In the age of streaming, it’s starting to feel like local AM and FM radio is hopelessly out of date. I know a lot of people still enjoy music on the radio in cars, but it’s facing stiff competition from YouTube, Spotify, Tidal, Pandora, internet radio and SiriusXM Satellite Radio.
It’s clear that millennials and Generation Z grew up with those other ways of hearing music, so fewer and fewer of them are listening to radio. Still, broadcast radio is free and easy, and that’s a potent combination for listeners of all ages.
I grew up with radio, but ever so slowly got out of the habit of listening to music on college stations, most notably WFMU. Then I moved onto SiriusXM Satellite Radio, which definitely was a step down in sound quality from FM.
The last radio I regularly listened to was theI bought on Amazon for $90, and it went on to be considered one of the greatest budget tuners ever made. Even so, without any explanation Sony stopped making the XDR-F1HD just a couple of years after they introduced it. The XDR-F1HD reminded me of how great the diversity of terrestrial radio is. Not just the music, but the personalities of the local DJs, and their ability to turn me onto new music was an essential resource. The intimacy of radio was, and is, hard to beat. I can’t begin to imagine how many thousands of hours of my life were spent listening to tunes on the radio, and those people on the mikes. It felt like a very intimate connection between me and my radio. It really did.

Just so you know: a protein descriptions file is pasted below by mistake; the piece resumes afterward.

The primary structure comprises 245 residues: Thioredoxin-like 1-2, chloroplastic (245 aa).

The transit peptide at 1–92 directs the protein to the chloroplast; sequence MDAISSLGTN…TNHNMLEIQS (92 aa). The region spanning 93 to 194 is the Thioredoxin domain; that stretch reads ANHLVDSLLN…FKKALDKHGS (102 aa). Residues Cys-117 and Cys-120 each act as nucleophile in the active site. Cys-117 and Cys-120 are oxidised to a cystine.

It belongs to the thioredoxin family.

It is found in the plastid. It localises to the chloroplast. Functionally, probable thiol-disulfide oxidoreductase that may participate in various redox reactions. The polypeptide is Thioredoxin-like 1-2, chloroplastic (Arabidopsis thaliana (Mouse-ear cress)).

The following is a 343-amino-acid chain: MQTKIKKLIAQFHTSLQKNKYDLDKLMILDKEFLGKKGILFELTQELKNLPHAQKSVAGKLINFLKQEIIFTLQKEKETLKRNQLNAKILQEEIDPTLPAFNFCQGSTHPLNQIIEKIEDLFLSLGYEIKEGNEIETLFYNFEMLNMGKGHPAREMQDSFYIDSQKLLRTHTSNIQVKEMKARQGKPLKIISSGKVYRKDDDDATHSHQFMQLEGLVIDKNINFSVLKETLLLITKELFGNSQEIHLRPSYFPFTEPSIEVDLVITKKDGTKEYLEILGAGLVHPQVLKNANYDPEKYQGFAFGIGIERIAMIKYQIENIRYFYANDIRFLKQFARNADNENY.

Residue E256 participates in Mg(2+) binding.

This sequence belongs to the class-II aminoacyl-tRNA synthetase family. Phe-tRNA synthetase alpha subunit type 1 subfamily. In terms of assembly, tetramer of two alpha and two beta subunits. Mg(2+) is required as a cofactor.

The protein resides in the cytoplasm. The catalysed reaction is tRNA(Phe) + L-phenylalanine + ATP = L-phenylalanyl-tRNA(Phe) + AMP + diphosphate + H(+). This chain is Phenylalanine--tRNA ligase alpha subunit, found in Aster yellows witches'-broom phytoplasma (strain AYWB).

Though I’ve reviewed countless AV receivers over the years with built-in AM/FM tuners, I can’t remember the last time I ever listened to radio over any of them. Nobody cares. Most high-end audio companies have all but given up producing tuners, but there are exceptions — the McIntosh Labs MR87 for example.
Will music on local radio ever stage a real comeback — is that even possible? Some might point to the LP’s strong comeback, but at least with LP there were reasons for its resurgence, starting with the fact that some people like to hold and touch their music. Lots of audiophiles prefer the sound of LPs over any digital format and selling LPs is profitable for record companies and bands.
I fell out of the habit of listening to music on the radio 10 years ago, but millions of people still do. Even so, news, talk and sports radio seems to be where the money is in radio in 2018.
Broadcast radio from stations that have good sound — usually but not always NPR, public or college radio stations — heard over the very best tuners can sound quite good. So here’s hoping that broadcast local radio stations will survive and prosper.